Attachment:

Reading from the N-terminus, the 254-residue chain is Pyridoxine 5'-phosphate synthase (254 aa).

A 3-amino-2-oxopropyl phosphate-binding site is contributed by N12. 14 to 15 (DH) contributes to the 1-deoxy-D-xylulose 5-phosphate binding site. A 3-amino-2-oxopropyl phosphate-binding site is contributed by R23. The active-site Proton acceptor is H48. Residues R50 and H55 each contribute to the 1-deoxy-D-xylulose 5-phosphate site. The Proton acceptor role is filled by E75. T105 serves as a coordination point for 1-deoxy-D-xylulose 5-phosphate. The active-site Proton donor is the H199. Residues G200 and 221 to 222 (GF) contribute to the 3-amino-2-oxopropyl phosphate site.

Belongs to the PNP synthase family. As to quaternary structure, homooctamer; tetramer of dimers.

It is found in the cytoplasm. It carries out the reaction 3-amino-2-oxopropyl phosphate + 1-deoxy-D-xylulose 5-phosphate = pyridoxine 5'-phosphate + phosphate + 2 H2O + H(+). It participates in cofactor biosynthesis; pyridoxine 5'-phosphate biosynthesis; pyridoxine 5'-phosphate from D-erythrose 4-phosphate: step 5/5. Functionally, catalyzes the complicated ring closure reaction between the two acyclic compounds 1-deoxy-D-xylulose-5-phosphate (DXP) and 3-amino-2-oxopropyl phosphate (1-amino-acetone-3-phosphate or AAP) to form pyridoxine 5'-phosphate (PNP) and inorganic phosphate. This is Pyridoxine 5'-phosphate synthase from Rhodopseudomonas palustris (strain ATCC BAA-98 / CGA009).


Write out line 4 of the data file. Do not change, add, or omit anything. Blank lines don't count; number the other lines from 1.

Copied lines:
It is found in the cytoplasm. It carries out the reaction 3-amino-2-oxopropyl phosphate + 1-deoxy-D-xylulose 5-phosphate = pyridoxine 5'-phosphate + phosphate + 2 H2O + H(+). It participates in cofactor biosynthesis; pyridoxine 5'-phosphate biosynthesis; pyridoxine 5'-phosphate from D-erythrose 4-phosphate: step 5/5. Functionally, catalyzes the complicated ring closure reaction between the two acyclic compounds 1-deoxy-D-xylulose-5-phosphate (DXP) and 3-amino-2-oxopropyl phosphate (1-amino-acetone-3-phosphate or AAP) to form pyridoxine 5'-phosphate (PNP) and inorganic phosphate. This is Pyridoxine 5'-phosphate synthase from Rhodopseudomonas palustris (strain ATCC BAA-98 / CGA009).